07/13/2017 15:46 EDT | Updated 07/13/2017 16:04 EDT

Trudeau Says He Shares Concerns About Omar Khadr Payout, But Fighting Lawsuit Would Have Cost More

"This was the responsible path to take."

Adrian Wyld/CP
Prime Minister Justin Trudeau listens to a question as he speaks with the media in the foyer of the House of Commons on Dec. 15, 2016.

Prime Minister Justin Trudeau says he is also uncomfortable with the payout to former Guantanamo Bay inmate Omar Khadr — and that's precisely why his government made the deal.

"I can understand Canadians' concerns about the settlement," Trudeau told a reporter in Ottawa Thursday asking about the backlash to his government's decision, particularly from veterans.

"I share those concerns about the money. That's why we settled."

If the government continued to fight Khadr's lawsuit, Trudeau said, not only would the feds have "inevitably lost," but the estimated total costs would have been between $30 and $40 million.

"This was the responsible path to take," Trudeau said at a press conference where he revealed that former astronaut Julie Payette will be Canada's next Governor General.

'The responsible path to take'

Khadr's $20-million suit, originally filed in 2004, was settled out of court with a public apology from the federal government last week. He reportedly received $10.5 million in compensation for violations of his Charter rights.

Public Safety Minister Ralph Goodale said the government already spent nearly $5 million in legal fees related to Khadr's saga.

Federal Conservatives, who in government refused to advocate for Khadr's repatriation and fought to keep him behind bars after he returned to Canada in 2012, have hammered Trudeau over the decision.

Tory Leader Andrew Scheer has said he would have fought Khadr's lawsuit in court on principle rather than award millions to what his party sees as an "admitted terrorist."

The measure of a society, of a just society, is not whether we stand up for people's rights when it's easy or popular to do so.Justin Trudeau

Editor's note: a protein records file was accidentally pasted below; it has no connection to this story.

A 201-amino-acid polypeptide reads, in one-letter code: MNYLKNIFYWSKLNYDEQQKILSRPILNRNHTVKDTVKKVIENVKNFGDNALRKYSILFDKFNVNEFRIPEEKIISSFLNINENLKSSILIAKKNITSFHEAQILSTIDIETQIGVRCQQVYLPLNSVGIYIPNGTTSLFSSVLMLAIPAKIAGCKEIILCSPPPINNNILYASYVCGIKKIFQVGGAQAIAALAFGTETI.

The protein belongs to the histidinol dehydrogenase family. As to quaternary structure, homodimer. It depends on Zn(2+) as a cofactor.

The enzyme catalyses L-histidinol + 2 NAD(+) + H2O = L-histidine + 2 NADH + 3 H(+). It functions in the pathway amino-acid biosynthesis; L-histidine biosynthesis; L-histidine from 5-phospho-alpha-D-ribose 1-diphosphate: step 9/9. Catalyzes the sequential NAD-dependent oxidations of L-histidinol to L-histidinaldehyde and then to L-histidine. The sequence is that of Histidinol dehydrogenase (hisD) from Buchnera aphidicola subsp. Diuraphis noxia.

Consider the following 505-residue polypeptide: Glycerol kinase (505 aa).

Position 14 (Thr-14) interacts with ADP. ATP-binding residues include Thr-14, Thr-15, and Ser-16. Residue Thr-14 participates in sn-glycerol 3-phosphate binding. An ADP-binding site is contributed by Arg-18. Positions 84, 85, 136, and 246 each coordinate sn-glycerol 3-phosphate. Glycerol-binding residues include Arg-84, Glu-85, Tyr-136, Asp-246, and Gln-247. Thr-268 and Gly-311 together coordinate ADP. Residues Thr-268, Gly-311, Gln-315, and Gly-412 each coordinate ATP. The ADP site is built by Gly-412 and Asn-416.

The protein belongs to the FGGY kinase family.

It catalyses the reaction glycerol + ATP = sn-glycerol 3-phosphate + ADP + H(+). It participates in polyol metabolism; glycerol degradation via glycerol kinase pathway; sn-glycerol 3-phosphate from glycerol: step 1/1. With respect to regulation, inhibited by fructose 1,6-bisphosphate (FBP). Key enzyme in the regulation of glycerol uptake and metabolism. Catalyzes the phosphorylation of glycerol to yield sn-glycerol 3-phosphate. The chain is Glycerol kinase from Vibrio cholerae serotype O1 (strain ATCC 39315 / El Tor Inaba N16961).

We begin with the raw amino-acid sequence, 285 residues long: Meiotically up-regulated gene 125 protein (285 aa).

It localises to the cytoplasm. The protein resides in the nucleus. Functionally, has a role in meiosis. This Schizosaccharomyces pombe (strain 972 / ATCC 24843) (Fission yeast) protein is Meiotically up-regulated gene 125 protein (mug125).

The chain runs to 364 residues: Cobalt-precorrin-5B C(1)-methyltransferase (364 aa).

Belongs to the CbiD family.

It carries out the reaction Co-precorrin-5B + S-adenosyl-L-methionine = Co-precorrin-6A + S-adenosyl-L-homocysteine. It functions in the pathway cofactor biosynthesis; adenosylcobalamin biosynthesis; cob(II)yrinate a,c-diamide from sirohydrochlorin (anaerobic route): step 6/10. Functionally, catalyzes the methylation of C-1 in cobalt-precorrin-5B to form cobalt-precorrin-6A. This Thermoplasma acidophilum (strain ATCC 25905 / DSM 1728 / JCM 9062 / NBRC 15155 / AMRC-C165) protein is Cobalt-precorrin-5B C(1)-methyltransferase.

The Toronto-born Khadr was captured in Afghanistan in 2002 at the age of 15. He later pleaded guilty to five war crimes before a maligned military commission, including throwing a grenade that killed U.S. special forces soldier Chris Speer and blinded another American soldier.

Khadr later recanted, saying he agreed to the plea so he could get out of the U.S. prison and return to Canada. Khadr has long said he was tortured during the decade he spent at Guantanamo Bay.

In 2010, the Supreme Court ruled unanimously that Canadian intelligence officials had obtained information from Khadr under "oppressive circumstances," including extreme sleep deprivation, and that they illegally shared evidence with the U.S.

Trudeau has said the lesson from the 15-year Khadr saga is that all Canadians end up paying when their government fails to respect the constitutional rights of citizens.

He appeared to echo remarks made by his father, former prime minister Pierre Trudeau, who famously said Canada must be a "just society" and whose government was responsible for the Charter of Rights and Freedoms.

"The measure of a society, of a just society, is not whether we stand up for people's rights when it's easy or popular to do so," Trudeau said. "It's whether we recognize rights when it's difficult, when it's unpopular."

With files from The Canadian Press